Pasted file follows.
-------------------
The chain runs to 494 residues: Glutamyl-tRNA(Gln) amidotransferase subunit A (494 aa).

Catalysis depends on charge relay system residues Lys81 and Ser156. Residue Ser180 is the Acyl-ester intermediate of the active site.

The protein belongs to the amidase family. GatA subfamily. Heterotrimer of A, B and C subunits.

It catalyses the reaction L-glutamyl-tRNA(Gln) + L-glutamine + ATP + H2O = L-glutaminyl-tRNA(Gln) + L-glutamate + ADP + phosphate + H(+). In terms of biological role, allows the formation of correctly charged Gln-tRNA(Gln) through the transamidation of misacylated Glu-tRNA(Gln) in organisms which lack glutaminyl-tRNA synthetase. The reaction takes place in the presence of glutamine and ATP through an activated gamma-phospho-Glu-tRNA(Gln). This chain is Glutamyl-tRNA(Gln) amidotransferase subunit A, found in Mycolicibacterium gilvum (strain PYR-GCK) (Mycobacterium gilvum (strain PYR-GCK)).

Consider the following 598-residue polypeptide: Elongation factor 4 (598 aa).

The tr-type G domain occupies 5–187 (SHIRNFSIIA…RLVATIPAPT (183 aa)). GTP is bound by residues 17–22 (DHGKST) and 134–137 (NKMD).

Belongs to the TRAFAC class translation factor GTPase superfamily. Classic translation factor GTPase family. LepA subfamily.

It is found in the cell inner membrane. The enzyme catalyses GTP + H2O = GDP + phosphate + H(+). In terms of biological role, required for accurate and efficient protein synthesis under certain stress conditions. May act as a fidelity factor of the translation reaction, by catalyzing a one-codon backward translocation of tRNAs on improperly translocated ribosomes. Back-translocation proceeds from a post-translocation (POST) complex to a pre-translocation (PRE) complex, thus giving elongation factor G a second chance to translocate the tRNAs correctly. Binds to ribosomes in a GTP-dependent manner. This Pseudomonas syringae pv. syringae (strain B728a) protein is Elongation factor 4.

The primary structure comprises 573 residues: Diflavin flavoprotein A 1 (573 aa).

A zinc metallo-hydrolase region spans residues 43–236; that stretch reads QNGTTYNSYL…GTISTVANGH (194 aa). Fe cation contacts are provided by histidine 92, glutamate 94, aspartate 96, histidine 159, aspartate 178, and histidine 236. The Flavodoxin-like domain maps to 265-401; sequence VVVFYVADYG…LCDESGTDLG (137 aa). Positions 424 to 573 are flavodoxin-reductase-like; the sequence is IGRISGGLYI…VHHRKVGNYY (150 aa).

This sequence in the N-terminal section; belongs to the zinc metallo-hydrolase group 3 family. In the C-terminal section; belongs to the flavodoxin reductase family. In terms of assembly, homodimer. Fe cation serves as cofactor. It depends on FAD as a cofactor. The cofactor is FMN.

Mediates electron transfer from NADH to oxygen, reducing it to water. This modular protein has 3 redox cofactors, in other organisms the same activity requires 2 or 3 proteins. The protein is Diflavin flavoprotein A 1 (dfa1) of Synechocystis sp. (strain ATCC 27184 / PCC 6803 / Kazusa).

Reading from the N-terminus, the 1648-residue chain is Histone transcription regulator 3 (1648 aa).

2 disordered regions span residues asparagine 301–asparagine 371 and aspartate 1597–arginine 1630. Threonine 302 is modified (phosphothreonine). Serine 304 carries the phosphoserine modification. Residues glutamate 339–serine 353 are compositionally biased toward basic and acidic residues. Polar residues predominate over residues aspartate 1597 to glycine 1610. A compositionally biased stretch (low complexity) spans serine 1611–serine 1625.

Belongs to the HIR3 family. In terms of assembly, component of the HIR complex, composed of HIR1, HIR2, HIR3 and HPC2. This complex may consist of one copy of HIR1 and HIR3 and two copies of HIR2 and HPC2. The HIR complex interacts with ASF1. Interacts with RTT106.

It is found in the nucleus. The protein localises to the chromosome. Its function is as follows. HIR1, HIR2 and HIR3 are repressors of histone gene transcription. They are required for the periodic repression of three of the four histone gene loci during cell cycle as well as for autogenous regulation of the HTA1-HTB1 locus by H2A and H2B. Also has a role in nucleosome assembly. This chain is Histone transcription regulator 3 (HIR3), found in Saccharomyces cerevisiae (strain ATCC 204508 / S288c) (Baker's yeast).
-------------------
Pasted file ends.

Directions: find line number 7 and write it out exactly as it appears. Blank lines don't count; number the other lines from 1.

Belongs to the TRAFAC class translation factor GTPase superfamily. Classic translation factor GTPase family. LepA subfamily.